Romans Seven Revelation

Discussion in 'Other Christian Denominations' started by NetChaplain, Jul 27, 2016.

  1. NetChaplain

    NetChaplain
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    All newborns in Christ encounter the same growth process by God. In the outset of our salvation there is the conception that we must repay Him for redeeming us, and thus begins the distant journey of eventually understanding that though the sincerity is genuine and the zeal great, there will be the learning paces of realizing that God’s “gift” is not expected to be repaid (nor could it ever be).

    This brings many “weighty” (Heb 12:1—that must be learned to bring us to the end of ourselves) lessons through which all must traverse to bring about the maturing process until we finally discover that much of our labors of works were attempts to bring about that which God has already given. Nevertheless, this encounter must be experienced in order to understand the process that “He must increase, but I must decrease.” We work for pleasure which He receives, not for favor He already sees!
    NC


    Romans Seven Revelation

    In Romans Seven we see that we cannot be at the same time under the law and with Christ risen. This would be to have two husbands at once. In the second half of the chapter we are given the experience of one who wants to fulfill the righteousness of the law, and to bring fourth fruit to God as standing under the law—the first husband*. Awakened by God, and under the influence of the new life, he understands the spirituality of the law; he realizes its requirements; he desires to keep the law, and his conscience cannot be satisfied unless he does so. The new nature loves the righteousness of the law; but by reason of the opposition of the flesh it does not fulfill it (vs 14, 16, 22).

    Sad state of soul which, by reason of grace working in it, desires to do good; but because it is under the law*, knows not how to do it! Now let it be observed that while in this state the soul is in its relationship with the first husband, and consequently has nothing to do with the Second*. We have seen that no one can have two husbands at once, therefore in this passage there is no mention made either of Christ (other than a show of gratitude—NC) or of the Holy Spirit. It is the ordinary Christian experience of the spirituality of the law which we meet with.

    The conscience of the struggling individual, being renewed, knows that it cannot fulfill the requirements of that spiritual law. The renewed will makes every possible effort to so, but it cannot succeed (with any of its own power and therefore it must be understood it’s all via Christ “for us,” hence we do what He enables us to do—NC). All the while it loves the spiritual nature of the law; it does not desire that it would be less complete. It knows that God cannot give up His authority, nor lower His holiness. It tries with all its might to attain the end; but it has no power. The law demands perfect obedience; the conscience and the will assent; but the law gives no power: the end will never be attained*.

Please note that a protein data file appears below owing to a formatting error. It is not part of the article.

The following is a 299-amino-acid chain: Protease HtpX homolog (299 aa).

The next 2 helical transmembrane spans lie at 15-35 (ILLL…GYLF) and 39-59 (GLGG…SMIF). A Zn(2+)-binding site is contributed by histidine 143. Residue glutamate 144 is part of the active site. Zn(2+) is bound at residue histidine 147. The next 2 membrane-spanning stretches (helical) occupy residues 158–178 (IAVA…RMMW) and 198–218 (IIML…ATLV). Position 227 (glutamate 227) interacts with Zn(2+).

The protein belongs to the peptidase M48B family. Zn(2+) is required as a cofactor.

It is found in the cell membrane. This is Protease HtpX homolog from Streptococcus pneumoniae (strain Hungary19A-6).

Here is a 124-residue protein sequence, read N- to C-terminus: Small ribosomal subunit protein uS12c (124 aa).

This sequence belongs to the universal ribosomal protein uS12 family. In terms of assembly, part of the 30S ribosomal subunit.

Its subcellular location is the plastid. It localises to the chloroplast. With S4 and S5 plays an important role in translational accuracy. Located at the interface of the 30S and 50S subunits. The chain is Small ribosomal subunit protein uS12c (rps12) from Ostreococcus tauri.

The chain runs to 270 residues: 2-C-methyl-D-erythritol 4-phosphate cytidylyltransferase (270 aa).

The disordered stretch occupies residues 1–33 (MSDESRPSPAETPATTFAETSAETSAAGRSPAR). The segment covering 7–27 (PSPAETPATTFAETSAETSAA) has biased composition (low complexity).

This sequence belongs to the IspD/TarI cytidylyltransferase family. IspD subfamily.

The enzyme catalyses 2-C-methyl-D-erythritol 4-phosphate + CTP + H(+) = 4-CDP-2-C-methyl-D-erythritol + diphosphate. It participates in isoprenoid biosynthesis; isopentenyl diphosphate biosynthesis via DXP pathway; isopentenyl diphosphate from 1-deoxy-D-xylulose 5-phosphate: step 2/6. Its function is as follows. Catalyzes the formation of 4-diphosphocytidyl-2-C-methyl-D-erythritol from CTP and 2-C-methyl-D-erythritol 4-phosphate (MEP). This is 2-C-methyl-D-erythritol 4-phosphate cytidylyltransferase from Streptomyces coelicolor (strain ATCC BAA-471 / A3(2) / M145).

The awakening of the conscience in one who is sincere never produces in him (again, of himself—NC) the accomplishment of righteousness, but, on the contrary, despair. “Oh, wretched man that I am!” It is much more difficult to know and acknowledge that we cannot do a single good thing, than to know and acknowledge that we have sinned*. The experience which the soul passes through under the law is a means of convincing it of its powerlessness (to keep it without ever sinning—NC); but holiness cannot be a subject of indifference, either to God or to the new-born soul; and as we find that we cannot work out righteousness, we are obligated to seek deliverance elsewhere. “Who shall deliver me?”

    Yet, though the Father will convince a soul that is sincere of its powerlessness, He takes no pleasure in leaving it in this wretched condition; but as soon as it acknowledges its state, and that it is, and knows itself to be, without any hope in itself, so that it can never attain to the righteousness of the law, then the Father reveals to it its perfect deliverance in Christ (only He kept the Father’s Word apart from sin—NC). Then at once the soul gives thanks to the Father for what He has done for it; it sees where its new position is (though in it all along—NC) in Christ risen—its true Husband, that it may bring forth fruit unto God (vss 24, 25).